Staghorn and Elkhorn coral were once the most abundant corals in the tropical Atlantic. Until just thirty or so years ago. Now they are on the United States’ Endangered Species List. You know what else is on that list? Bison. There used to be lots of bison.
Can you imagine if there were groups who were growing little bison nurseries. How cute would that be? And possibly quite smelly. They’d be aiming to repopulate the plains of North America with bison. Except most of the land is used up now. It’s used for other things.
Bonaire’s Reef Renewal is trying to repopulate Bonaire with staghorn and elkhorn coral. This is the shallow-growing coral, the coral which acts as a nursery itself. It’s the coral which dampens down the effects of big waves on shore. It used to dominate this sea. The shallow water is lying empty now.
Yesterday, we had a heck of a current while helping Bonnie to clean the coral trees at Harbour Village. It swept in from nowhere like an underwater gale. Unfortunately for me, I was the first coral tree exposed to the flow. My tree, like the others, is anchored to the ground and suspended by a number of floats at the top, began to lose its upright position.
It took me a while to realise it wasn’t just me, faffing around with my buoyancy. The whole thing became more and more uncomfortable. I was struggling to get in the right position to wipe off the build-up of algae. Grabbing a fibreglass branch started to mean almost pulling it out from the other side. It was only when the suspended baby corals began to hang at a definite angle on their monofilament lines. Then I twigged. We were sailing. Everything had heeled over.
I kept wiping and scrubbing, but holding on was turning into a major challenge. I began to feel my fins touch the tree behind me. Urghh. Never a good idea to be kicking baby corals, when you’re trying to clean other baby corals. I’d try to tuck my legs in, but no joy. I began to feel myself sucked into the tree behind me. Once, twice. This was getting embarrassing. It was like falling over at Christmas. There go the decorations.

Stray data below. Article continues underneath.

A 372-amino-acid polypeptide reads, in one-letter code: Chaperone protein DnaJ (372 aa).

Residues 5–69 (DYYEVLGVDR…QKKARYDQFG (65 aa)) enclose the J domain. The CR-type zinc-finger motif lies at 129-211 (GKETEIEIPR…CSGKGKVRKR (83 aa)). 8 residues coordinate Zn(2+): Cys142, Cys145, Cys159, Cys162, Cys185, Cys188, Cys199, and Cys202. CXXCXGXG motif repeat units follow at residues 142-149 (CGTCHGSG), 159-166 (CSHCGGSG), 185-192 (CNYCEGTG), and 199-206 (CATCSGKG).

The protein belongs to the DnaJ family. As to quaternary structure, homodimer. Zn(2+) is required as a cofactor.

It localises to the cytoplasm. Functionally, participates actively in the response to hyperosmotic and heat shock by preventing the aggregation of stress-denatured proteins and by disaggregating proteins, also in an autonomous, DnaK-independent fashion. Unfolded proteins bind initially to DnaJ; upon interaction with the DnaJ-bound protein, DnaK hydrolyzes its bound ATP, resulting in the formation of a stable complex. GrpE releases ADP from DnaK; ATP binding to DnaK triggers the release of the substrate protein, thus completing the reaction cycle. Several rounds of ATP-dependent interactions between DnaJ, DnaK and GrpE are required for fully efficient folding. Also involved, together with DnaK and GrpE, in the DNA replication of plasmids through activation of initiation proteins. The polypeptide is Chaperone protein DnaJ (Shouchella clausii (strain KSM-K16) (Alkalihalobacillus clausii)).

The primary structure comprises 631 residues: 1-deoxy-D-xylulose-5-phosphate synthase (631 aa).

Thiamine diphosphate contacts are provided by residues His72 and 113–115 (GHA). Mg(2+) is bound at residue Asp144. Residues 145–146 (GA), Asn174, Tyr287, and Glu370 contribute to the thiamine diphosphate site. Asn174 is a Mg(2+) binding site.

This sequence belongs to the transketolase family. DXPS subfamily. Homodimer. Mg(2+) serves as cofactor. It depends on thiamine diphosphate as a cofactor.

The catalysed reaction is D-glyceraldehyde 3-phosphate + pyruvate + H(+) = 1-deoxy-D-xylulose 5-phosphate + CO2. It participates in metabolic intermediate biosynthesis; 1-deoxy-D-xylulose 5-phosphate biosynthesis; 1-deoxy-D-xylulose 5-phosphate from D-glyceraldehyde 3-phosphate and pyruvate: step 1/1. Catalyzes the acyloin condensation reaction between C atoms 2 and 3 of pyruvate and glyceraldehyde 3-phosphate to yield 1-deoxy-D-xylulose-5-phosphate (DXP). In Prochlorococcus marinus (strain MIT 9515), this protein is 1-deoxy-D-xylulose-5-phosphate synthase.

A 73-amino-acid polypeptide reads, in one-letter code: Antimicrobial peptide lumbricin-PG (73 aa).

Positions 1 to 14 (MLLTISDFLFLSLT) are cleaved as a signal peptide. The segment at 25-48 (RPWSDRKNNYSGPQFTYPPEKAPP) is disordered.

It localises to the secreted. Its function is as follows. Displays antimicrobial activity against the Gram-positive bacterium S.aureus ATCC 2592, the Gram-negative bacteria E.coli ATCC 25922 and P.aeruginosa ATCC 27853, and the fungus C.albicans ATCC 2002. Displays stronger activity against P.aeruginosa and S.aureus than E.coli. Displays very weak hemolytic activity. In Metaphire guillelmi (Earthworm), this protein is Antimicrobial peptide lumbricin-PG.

The third time I was pulled, a piece of coral in my own tree wrapped around my regulator hose. I was suddenly completely stuck. Fighting not to have a claustrophobic hissy, I carefully unwrapped the monofilament and extricated the elkhorn from my breathing apparatus. Thankfully, Bonnie came up from behind and physically moved me to the side of the trees. We looked at each other and shrugged. Grrr!
I slowly made my way back. This time I stayed at the lowest branches. I realised I couldn’t tangle myself as easily here in the tree behind. And then, as quickly as it started, the current stopped. I looked over at Lu. She was calmly finishing her own tree. Huh. We swam back to the dive shop, passing the coral frames, with more mature coral growing on them.